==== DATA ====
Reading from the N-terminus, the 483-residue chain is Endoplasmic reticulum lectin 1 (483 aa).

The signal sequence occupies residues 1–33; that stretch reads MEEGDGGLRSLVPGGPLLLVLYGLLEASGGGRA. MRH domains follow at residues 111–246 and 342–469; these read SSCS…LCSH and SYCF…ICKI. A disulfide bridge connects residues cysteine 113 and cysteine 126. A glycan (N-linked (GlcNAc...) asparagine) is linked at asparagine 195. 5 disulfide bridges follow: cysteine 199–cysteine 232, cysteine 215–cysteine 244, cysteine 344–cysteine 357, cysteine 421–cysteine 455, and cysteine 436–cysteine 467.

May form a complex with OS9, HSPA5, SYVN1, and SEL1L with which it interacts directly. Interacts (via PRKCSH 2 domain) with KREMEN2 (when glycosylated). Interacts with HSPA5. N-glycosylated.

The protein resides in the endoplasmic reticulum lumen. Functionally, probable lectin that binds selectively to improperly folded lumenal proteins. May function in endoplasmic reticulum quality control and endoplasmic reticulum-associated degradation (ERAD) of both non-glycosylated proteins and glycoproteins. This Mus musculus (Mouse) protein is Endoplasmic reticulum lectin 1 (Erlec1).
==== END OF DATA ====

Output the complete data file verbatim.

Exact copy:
Reading from the N-terminus, the 483-residue chain is Endoplasmic reticulum lectin 1 (483 aa).

The signal sequence occupies residues 1–33; that stretch reads MEEGDGGLRSLVPGGPLLLVLYGLLEASGGGRA. MRH domains follow at residues 111–246 and 342–469; these read SSCS…LCSH and SYCF…ICKI. A disulfide bridge connects residues cysteine 113 and cysteine 126. A glycan (N-linked (GlcNAc...) asparagine) is linked at asparagine 195. 5 disulfide bridges follow: cysteine 199–cysteine 232, cysteine 215–cysteine 244, cysteine 344–cysteine 357, cysteine 421–cysteine 455, and cysteine 436–cysteine 467.

May form a complex with OS9, HSPA5, SYVN1, and SEL1L with which it interacts directly. Interacts (via PRKCSH 2 domain) with KREMEN2 (when glycosylated). Interacts with HSPA5. N-glycosylated.

The protein resides in the endoplasmic reticulum lumen. Functionally, probable lectin that binds selectively to improperly folded lumenal proteins. May function in endoplasmic reticulum quality control and endoplasmic reticulum-associated degradation (ERAD) of both non-glycosylated proteins and glycoproteins. This Mus musculus (Mouse) protein is Endoplasmic reticulum lectin 1 (Erlec1).